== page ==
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      Download the Game Design and Indie Game Marketing Freebook   07/19/17

      GameDev.net and CRC Press have teamed up to bring a free ebook of content curated from top titles published by CRC Press. The freebook, Practices of Game Design & Indie Game Marketing, includes chapters from The Art of Game Design: A Book of Lenses, A Practical Guide to Indie Game Marketing, and An Architectural Approach to Level Design. The GameDev.net FreeBook is relevant to game designers, developers, and those interested in learning more about the challenges in game development. We know game development can be a tough discipline and business, so we picked several chapters from CRC Press titles that we thought would be of interest to you, the GameDev.net audience, in your journey to design, develop, and market your next game. The free ebook is available through CRC Press by clicking here. The Curated Books The Art of Game Design: A Book of Lenses, Second Edition, by Jesse Schell Presents 100+ sets of questions, or different lenses, for viewing a game’s design, encompassing diverse fields such as psychology, architecture, music, film, software engineering, theme park design, mathematics, anthropology, and more. Written by one of the world's top game designers, this book describes the deepest and most fundamental principles of game design, demonstrating how tactics used in board, card, and athletic games also work in video games. It provides practical instruction on creating world-class games that will be played again and again. View it here. A Practical Guide to Indie Game Marketing, by Joel Dreskin Marketing is an essential but too frequently overlooked or minimized component of the release plan for indie games. A Practical Guide to Indie Game Marketing provides you with the tools needed to build visibility and sell your indie games. With special focus on those developers with small budgets and limited staff and resources, this book is packed with tangible recommendations and techniques that you can put to use immediately. As a seasoned professional of the indie game arena, author Joel Dreskin gives you insight into practical, real-world experiences of marketing numerous successful games and also provides stories of the failures. View it here. An Architectural Approach to Level Design This is one of the first books to integrate architectural and spatial design theory with the field of level design. The book presents architectural techniques and theories for level designers to use in their own work. It connects architecture and level design in different ways that address the practical elements of how designers construct space and the experiential elements of how and why humans interact with this space. Throughout the text, readers learn skills for spatial layout, evoking emotion through gamespaces, and creating better levels through architectural theory. View it here. Learn more and download the ebook by clicking here. Did you know? GameDev.net and CRC Press also recently teamed up to bring GDNet+ Members up to a 20% discount on all CRC Press books. Learn more about this and other benefits here.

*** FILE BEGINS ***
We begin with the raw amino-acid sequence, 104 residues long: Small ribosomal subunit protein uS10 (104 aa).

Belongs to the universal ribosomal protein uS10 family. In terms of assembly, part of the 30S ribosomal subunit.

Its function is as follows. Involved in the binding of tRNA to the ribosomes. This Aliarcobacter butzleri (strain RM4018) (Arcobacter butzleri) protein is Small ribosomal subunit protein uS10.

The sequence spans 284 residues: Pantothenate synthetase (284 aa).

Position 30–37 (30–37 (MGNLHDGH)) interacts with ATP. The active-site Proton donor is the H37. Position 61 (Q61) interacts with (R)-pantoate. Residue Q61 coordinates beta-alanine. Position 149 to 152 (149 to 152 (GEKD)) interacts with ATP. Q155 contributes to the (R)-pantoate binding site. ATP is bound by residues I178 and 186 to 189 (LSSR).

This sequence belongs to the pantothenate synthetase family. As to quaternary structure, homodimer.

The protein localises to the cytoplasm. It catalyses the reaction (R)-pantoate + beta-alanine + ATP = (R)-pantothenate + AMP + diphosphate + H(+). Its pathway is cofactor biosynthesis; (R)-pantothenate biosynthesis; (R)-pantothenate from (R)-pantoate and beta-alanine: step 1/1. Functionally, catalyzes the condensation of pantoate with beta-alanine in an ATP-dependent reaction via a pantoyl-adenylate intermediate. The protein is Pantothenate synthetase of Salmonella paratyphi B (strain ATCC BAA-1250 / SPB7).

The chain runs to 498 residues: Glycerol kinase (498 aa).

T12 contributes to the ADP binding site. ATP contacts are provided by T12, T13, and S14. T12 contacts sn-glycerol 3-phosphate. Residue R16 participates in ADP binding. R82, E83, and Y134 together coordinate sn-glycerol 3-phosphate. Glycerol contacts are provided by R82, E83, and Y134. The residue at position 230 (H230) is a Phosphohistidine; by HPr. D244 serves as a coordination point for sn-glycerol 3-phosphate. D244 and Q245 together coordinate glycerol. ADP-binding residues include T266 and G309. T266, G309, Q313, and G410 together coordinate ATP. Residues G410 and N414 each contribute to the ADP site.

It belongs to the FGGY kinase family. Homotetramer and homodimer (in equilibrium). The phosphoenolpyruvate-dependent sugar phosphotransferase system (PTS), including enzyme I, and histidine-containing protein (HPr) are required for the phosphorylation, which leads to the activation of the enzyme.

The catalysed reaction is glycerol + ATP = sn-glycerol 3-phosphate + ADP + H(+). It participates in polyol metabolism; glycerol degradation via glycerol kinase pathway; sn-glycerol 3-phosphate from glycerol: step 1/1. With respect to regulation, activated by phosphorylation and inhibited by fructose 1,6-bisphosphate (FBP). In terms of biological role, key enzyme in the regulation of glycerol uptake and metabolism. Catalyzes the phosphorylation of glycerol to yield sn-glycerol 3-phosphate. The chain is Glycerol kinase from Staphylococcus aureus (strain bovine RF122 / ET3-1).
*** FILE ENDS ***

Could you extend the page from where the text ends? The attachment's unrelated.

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Right on. I never noticed how misleading the LGPL is. It's all like "you can link this library with commercial apps" but then there's clause 6A.

 

I like the Zlib/BSD/MIT licenses too. Non-viral open-source with no warranty, that's it. The GNU people say this undermines their movement, but in practice the main reason I contribute patches to existing libs is because I'm using them in commercial projects and I don't want to re-patch every time I upgrade!

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Just came across with website and thought you (and anyone else following your journal) would find it useful.

 

-Josh

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A question on your multiplayer.  Why wouldn't the developer be able to ban someone?  Can't technically a developer ban someone from multiplayer for whatever reason they feel like?  There is no legal obligation to let someone play multiplayer, is there?  As long as the ToS was something as simple as "Developer reserves the right to ban whomever it pleases from multiplayer"

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"Developer reserves the right to ban whomever it pleases from multiplayer"

If these are the terms of service, you would be able to ban anyone for no reason. But doing that is a liability in itself, as any type of action that could, by any degree, be considered discrimination can bring trouble; a lot more than a Terms of Service that defines rights and wrongs, and gives a real reason when applying suppressive measures.

Today, you could ban someone completely against your own ToS though. We are yet to get to a point where a game account is worth a lawsuit. But with the growing number of games where one can actually make money in (like second life, or that failed Diablo3) it is time we start to prevent this type of problem; prevention is better than cure.
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